Late-modernist housing

Read Maria Lind, on culture's fascination with late-modernist housing, from the April 2014 issue

Viktor Rosdahl, Elineberg 2020, 2009. Photo: Anna Bokström. Courtesy the artist

During the 1950s, architect Constantinos Doxiadis was invited by the Lebanese government to devise a national plan for social housing. Eighteen different types of residential building were developed, each responding to the Mediterranean climate, regional topography and local building materials. However, a change of government in 1958 caused the ambitious plan to be forgotten – and since then nothing similar has been proposed or realised. Until recently, that is, when the artist Marwa Arsanios dug the drawings out of Doxiadis’s archives in Athens and made them the starting point for a new work.

In After Doxiadis Social Housing Project (2013–), two of the residential building types have come alive in the shape of maquettes. They are two-storey, concrete, single-family houses with wooden details and generous balconies. Considering that Doxiadis is best known as the architect behind Islamabad (which itself is a reflection of the discipline of ‘ekistics’ – the science, identified by the artist in 1942, of where and how people settle and how largescale and complex habitations come into being), the two residential buildings show a surprising attention to detail. Curious about how a corresponding project, based on ideas of social justice, could look today, Arsanios turns to contemporary urban planning and architecture: how do they relate to the idea of housing for all, in 2014?

Her work gives us a fragment of a grand vision, originally formulated in the immediate postwar period and reanimated by a contemporary artist. She joins a number of artists – among them Dominique Gonzalez-Foerster, Pierre Huyghe, Pia Rönicke, Terence Gower, Jakob Kolding, Sabine Bitter & Helmut Weber, Solmaz Shahbazi & Tirdad Zolghadr, Minouk Lim, Marion von Osten and Florian Zeyfang – who have engaged with late-modernist housing since the 1990s. This might even be described as a genre. Sometimes the interest is interwoven with other concerns and motives, at other times it is the main focus in the work, which might, for example, take the shape of video essays, posters, installations, paintings, photographs or wallpapers.

Late-modernist housing is a global phenomenon, and so are artists dealing with it

The question ‘Is modernity our antiquity?’ – the leitmotif of Documenta 12 (2007) – can here be answered with a clear ‘yes’. Modernity, and even more so Modernism as a programme, is the light that envelops all these works. Most of these artists have treated the phenomenon of late-modernist housing (often large-scale and industrially produced) as interesting albeit scary planning feats, as well as ideologically challenging political proposals and programmes. They even address the aesthetic refinement and downright beauty of this kind of architecture, otherwise typically described as monotonous, rough and ugly. Or even as ‘a carbuncle on the face of an elegant friend’, as Prince Charles famously described a modern proposal for the extension of the National Gallery in London 30 years ago.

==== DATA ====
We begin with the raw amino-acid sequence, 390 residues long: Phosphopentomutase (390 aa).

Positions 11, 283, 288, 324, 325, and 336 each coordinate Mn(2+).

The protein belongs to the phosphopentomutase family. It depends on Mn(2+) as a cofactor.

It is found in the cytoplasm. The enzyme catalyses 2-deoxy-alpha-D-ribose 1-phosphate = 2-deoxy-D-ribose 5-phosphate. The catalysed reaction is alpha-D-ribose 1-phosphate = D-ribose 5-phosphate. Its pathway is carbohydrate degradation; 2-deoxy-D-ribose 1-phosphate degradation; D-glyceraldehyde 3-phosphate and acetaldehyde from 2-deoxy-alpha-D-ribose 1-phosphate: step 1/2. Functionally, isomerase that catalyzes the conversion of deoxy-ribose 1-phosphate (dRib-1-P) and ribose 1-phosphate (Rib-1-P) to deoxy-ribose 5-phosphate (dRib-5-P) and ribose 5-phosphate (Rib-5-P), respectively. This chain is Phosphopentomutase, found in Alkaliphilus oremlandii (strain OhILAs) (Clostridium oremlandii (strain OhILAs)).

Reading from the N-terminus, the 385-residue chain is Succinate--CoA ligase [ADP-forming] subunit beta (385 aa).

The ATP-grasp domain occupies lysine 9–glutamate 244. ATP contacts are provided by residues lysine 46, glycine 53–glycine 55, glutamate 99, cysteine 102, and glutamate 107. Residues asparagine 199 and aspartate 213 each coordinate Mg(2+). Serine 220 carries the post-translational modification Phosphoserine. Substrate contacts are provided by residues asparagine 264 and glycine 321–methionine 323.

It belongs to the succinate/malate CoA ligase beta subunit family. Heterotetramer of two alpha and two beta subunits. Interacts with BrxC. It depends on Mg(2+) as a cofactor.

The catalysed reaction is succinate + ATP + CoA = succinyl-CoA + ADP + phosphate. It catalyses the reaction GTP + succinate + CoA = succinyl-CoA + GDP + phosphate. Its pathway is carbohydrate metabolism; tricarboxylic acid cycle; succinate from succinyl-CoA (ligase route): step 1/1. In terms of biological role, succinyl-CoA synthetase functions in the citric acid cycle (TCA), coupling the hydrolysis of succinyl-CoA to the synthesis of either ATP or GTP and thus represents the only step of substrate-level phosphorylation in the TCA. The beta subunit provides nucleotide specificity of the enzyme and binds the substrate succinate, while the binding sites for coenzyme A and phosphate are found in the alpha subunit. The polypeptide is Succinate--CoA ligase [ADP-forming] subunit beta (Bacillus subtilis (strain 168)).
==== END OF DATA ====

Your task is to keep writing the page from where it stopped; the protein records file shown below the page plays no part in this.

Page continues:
Often the artworks focus on an individual building that they describe and portray through research into its origin and current state, frequently including the voices of the inhabitants. Heidrun Holzfeind, to take one example, has delved into Il Corviale, a one-kilometre-long housing complex from 1972 outside Rome, and Mies van der Rohe’s elegant Colonnade and Pavilion apartment buildings in Newark.

Late-modernist housing is a global phenomenon, and so are artists dealing with it. Many of them have profound and concrete knowledge of the buildings and their locales – in some cases they have grown up in these places; in others they still reside in them. Furthermore, in many parts of the world these buildings and areas are contested sites: economically and socially deprived, stigmatised as ghettos and prone to contemporary bare life. Thus, they have become condensors of the more general living conditions under neoliberalism, and fertile grounds for anything from books such as the Invisible Committee’s The Coming Insurrection (2007), films like La Haine (1995) and Attack the Block (2011), hip-hop by Sweden’s Adam Tensta and this whole genre of visual artworks.

At the same time, these areas are turning into contemporary cultural heritage. By now, this is the heimat of several generations. Viktor Rosdahl’s small and detailed painting Elineberg 2020 (2009) depicts two of the five highrises in Elineberg, Helsingborg, in the south of Sweden (where the artist himself grew up). Designed between 1958 and 1965 by Jørn Utzon (famously the architect of the Sydney Opera House), they are rebuilt in Rosdahl’s futuristic scenario. But more importantly, vegetation is creeping up against the buildings and a waterfall is coming out of a window. It is dystopian and melancholic, postcivilisation like Piranesi but without the street-smart moralism of Hogarth or so many other works in this genre. Nature is about to take over completely in Elineberg – not a single human being can be spotted.

This article was first published in the April 2014 issue.